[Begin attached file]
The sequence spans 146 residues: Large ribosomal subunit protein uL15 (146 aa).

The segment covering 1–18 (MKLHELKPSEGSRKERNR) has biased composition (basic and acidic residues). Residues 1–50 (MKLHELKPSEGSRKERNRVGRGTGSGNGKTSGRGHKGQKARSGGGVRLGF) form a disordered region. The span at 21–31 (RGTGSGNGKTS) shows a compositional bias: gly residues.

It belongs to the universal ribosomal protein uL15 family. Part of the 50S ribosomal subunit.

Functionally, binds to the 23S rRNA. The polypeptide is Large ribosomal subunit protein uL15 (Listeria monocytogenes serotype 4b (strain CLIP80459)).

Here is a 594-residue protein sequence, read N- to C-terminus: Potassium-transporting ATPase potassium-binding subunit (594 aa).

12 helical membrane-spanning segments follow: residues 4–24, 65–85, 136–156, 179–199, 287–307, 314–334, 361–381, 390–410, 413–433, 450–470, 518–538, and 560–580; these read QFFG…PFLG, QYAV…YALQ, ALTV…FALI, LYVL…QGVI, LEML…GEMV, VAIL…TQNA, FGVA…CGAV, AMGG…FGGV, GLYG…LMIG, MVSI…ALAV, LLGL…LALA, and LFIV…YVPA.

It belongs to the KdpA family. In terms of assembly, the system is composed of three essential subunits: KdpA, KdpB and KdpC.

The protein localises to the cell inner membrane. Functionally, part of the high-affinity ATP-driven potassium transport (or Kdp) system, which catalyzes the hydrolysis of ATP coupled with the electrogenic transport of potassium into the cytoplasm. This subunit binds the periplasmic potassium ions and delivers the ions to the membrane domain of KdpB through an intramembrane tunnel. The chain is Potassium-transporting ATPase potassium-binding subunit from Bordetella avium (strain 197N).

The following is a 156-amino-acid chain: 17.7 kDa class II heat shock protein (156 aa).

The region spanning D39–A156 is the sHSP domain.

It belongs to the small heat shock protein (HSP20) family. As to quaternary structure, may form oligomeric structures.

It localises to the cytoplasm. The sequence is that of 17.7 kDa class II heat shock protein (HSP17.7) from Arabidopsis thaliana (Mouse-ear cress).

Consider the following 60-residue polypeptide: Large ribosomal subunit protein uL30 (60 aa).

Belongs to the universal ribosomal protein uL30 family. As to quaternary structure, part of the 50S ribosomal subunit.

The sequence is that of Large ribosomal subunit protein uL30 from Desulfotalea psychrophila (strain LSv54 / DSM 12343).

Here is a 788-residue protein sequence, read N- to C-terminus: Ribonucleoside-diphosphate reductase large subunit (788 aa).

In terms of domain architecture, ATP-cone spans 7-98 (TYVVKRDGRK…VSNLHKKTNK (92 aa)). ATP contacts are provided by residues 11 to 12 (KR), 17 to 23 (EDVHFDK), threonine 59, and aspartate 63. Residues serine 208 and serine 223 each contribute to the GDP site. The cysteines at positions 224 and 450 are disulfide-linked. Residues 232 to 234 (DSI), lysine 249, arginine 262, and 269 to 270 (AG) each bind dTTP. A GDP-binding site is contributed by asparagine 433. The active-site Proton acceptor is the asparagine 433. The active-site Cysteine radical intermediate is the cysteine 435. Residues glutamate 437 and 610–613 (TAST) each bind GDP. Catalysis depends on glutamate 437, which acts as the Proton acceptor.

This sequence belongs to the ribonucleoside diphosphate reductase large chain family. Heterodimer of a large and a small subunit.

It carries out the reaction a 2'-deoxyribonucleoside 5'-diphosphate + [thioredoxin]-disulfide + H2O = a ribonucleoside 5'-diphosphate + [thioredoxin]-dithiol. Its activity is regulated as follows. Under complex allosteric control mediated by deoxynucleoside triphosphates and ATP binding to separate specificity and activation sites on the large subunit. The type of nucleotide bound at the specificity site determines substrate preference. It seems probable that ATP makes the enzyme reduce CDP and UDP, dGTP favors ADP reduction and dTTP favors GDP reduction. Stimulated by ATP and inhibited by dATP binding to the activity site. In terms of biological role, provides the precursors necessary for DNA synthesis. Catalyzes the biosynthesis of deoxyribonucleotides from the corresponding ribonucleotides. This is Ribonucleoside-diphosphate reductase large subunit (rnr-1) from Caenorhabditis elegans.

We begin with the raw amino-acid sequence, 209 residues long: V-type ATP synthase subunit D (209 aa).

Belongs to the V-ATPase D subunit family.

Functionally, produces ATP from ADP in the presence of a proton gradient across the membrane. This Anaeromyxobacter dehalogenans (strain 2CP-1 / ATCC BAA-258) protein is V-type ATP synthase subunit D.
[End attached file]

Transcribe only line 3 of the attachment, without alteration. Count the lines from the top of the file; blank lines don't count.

It belongs to the universal ribosomal protein uL15 family. Part of the 50S ribosomal subunit.